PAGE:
A new grant program is now available to help grain farmers upgrade their grain handling systems.
The Efficient Grain Dryer Program is funded through the Canadian Agricultural Partnership and will help cover costs for eligible grain dryer improvements. Applicants will be able to choose equipment that makes sense for the size and volume of their agri-business and improve energy efficiency within their operations.
“I have a deep appreciation for the efforts being made by Canadian farmers to care for the land and environment. It is their legacy to their children. A sixth generation farmer recently told me, ‘if you don’t care for the land, you’re not in business.’ We all know how hard 2019 was for many farmers, and that weather is increasingly unpredictable. Our government is listening and finding solutions for farmers,” said Marie-Claude Bibeau, Minister of Agriculture and Agri-Food.
The program will be retroactive to April 1, 2018 to accommodate almost 100 applicants who have been waiting since that time and for those who may not have known about the program and purchased eligible equipment in the last two years.
“Last harvest was one of the toughest for Alberta farmers. Poor weather, trade irritants, rail strikes and a carbon tax have all hurt farmers through no fault of their own. This new program will help farmers remain competitive and keep producing the best high-quality food in the world,” said Devin Dreeshen, Minister of Agriculture and Forestry.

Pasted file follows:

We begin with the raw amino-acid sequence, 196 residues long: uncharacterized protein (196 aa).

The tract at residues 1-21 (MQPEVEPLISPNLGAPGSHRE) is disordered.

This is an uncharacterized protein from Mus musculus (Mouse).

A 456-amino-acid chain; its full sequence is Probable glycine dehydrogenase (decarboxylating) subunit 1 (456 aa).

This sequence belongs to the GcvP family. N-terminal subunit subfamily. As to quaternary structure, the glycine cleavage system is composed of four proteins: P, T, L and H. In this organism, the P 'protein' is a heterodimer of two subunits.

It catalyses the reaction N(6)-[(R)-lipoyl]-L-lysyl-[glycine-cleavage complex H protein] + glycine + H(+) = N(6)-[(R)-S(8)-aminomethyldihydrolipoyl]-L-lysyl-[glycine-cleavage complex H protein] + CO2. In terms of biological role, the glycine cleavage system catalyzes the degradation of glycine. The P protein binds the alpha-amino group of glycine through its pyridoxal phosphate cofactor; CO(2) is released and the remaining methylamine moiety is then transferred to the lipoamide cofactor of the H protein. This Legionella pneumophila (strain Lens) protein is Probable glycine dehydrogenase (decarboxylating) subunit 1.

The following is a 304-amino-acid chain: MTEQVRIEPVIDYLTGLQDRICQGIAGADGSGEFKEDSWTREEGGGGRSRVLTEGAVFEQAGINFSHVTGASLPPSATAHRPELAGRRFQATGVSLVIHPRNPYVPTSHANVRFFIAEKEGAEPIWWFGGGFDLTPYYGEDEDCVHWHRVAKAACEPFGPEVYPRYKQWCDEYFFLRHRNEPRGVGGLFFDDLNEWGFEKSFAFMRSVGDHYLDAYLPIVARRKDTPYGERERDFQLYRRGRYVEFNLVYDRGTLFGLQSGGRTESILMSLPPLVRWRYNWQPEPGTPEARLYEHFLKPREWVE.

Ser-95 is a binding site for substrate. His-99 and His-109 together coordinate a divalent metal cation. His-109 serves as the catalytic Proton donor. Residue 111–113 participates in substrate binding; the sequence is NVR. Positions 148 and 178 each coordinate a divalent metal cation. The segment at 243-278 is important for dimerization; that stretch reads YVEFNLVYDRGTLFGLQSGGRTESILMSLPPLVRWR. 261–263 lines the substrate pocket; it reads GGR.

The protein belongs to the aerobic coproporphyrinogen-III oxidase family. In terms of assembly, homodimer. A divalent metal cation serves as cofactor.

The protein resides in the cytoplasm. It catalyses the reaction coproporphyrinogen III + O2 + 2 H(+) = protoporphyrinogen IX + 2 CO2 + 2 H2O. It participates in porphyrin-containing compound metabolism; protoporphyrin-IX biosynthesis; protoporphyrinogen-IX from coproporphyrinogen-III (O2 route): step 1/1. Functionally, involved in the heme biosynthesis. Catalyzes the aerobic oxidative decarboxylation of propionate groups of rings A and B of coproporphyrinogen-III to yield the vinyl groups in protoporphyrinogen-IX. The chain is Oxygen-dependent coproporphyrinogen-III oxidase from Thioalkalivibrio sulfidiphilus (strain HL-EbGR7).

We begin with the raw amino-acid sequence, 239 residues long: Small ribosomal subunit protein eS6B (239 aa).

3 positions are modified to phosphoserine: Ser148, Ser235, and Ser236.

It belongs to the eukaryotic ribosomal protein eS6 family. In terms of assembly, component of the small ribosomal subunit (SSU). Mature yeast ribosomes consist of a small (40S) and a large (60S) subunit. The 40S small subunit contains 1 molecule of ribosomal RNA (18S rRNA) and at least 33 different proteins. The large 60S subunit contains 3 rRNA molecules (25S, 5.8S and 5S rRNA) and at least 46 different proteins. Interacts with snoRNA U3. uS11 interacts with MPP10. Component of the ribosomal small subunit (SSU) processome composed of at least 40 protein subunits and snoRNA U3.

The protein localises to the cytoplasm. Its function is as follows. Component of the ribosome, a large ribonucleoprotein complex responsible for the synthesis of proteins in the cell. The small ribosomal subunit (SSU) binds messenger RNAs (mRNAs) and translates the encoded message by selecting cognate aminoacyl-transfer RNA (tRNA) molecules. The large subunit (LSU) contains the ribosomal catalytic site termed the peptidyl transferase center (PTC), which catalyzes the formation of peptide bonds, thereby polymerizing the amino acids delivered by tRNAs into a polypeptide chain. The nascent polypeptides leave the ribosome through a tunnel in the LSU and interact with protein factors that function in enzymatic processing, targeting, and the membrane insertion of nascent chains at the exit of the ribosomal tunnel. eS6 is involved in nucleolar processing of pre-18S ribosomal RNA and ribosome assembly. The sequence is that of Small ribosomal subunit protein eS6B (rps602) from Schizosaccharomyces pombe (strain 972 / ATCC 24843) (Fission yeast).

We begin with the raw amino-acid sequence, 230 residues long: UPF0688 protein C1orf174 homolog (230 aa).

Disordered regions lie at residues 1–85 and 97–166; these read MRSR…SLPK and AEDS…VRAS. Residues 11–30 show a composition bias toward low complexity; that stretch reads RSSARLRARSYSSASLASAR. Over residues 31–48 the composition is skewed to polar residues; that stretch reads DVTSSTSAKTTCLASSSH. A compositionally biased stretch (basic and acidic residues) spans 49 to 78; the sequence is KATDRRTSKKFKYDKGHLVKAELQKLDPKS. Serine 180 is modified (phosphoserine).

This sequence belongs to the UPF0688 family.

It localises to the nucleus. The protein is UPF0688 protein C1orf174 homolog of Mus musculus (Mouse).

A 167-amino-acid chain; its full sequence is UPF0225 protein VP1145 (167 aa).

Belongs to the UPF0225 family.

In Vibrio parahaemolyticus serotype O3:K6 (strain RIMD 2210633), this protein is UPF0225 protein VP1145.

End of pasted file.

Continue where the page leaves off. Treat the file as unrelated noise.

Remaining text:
• $2 million dollars is available under the Efficient Grain Dryer Program.
• The Canadian Agricultural Partnership is a five-year, $3-billion commitment by federal, provincial and territorial governments that supports Canada’s agri-food and agri-products sectors.
• Eligible expenses will be cost-shared, with 50 per cent funding from the grant and 50 per cent funding from the applicant.
• The 2019 crop season was challenging for many Alberta producers.
– The season started with a dry spring and with variable weather over the summer. There was a lack of rainfall in the southern and eastern parts of the province and the extreme northern Peace Region, for example, and a long spell of cool, wet weather in other parts of the province.
– Cold temperatures, snow and excess moisture in most parts of the province in the fall resulted in a long challenging harvest for crop and forage producers.
• Based on the final Alberta Crop Report dated Dec. 3, about 10 per cent of crops across Alberta were left in the fields to be harvested in spring 2020.
– Unharvested crops varied widely across the province – about two per cent remained in the fields in the southern region, seven per cent in central and northwest Alberta and 13 per cent in the northeast. In the Peace Region, about 32 per cent of crops were left to be combined in the spring.